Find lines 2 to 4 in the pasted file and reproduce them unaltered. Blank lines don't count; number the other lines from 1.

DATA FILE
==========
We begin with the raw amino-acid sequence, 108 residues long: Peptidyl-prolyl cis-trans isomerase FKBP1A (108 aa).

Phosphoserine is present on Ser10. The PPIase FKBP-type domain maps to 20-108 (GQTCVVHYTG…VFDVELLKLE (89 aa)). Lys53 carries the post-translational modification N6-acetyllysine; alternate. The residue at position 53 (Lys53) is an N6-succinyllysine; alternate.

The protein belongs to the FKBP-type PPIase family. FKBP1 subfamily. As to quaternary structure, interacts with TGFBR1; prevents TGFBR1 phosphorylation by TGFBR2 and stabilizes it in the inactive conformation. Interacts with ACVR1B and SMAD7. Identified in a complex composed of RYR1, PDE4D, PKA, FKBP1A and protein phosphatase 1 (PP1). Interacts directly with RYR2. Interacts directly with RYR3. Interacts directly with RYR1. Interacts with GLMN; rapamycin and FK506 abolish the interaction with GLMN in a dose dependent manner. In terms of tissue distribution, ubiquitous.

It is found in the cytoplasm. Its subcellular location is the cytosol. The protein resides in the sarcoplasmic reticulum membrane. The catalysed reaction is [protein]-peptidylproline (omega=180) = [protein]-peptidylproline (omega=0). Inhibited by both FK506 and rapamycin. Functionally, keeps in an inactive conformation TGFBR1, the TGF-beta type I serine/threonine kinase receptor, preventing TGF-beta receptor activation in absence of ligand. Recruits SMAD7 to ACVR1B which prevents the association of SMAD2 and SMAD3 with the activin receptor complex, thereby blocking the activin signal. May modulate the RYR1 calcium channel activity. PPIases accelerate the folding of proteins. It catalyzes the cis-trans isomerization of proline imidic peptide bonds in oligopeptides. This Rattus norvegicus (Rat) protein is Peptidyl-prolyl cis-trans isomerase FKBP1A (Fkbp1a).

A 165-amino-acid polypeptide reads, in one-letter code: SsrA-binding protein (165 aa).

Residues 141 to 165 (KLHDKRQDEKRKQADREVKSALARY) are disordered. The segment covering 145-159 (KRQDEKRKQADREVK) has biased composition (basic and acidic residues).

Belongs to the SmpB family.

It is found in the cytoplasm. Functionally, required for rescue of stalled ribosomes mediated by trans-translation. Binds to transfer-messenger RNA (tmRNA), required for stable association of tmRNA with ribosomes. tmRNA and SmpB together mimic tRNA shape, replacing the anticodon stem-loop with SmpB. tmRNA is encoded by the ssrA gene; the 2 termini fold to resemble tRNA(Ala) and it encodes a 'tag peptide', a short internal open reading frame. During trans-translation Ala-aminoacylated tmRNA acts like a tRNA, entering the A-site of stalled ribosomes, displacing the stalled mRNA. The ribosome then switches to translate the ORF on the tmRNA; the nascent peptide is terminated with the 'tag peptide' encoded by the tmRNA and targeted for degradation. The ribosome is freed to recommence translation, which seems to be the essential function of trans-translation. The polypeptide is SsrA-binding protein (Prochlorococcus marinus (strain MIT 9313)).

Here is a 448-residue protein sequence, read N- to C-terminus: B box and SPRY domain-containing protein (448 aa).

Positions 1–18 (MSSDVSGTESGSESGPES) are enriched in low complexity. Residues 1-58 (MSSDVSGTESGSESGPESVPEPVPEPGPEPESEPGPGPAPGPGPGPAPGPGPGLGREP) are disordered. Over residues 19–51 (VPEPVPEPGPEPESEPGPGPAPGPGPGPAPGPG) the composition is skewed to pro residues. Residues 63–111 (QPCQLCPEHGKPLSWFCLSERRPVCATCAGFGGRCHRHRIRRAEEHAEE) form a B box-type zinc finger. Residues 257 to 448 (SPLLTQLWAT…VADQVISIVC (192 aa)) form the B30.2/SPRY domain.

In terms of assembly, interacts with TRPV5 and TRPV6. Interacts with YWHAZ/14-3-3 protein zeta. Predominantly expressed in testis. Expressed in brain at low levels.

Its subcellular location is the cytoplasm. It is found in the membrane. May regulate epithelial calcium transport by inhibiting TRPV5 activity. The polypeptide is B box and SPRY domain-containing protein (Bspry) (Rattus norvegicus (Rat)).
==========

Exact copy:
Phosphoserine is present on Ser10. The PPIase FKBP-type domain maps to 20-108 (GQTCVVHYTG…VFDVELLKLE (89 aa)). Lys53 carries the post-translational modification N6-acetyllysine; alternate. The residue at position 53 (Lys53) is an N6-succinyllysine; alternate.

The protein belongs to the FKBP-type PPIase family. FKBP1 subfamily. As to quaternary structure, interacts with TGFBR1; prevents TGFBR1 phosphorylation by TGFBR2 and stabilizes it in the inactive conformation. Interacts with ACVR1B and SMAD7. Identified in a complex composed of RYR1, PDE4D, PKA, FKBP1A and protein phosphatase 1 (PP1). Interacts directly with RYR2. Interacts directly with RYR3. Interacts directly with RYR1. Interacts with GLMN; rapamycin and FK506 abolish the interaction with GLMN in a dose dependent manner. In terms of tissue distribution, ubiquitous.

It is found in the cytoplasm. Its subcellular location is the cytosol. The protein resides in the sarcoplasmic reticulum membrane. The catalysed reaction is [protein]-peptidylproline (omega=180) = [protein]-peptidylproline (omega=0). Inhibited by both FK506 and rapamycin. Functionally, keeps in an inactive conformation TGFBR1, the TGF-beta type I serine/threonine kinase receptor, preventing TGF-beta receptor activation in absence of ligand. Recruits SMAD7 to ACVR1B which prevents the association of SMAD2 and SMAD3 with the activin receptor complex, thereby blocking the activin signal. May modulate the RYR1 calcium channel activity. PPIases accelerate the folding of proteins. It catalyzes the cis-trans isomerization of proline imidic peptide bonds in oligopeptides. This Rattus norvegicus (Rat) protein is Peptidyl-prolyl cis-trans isomerase FKBP1A (Fkbp1a).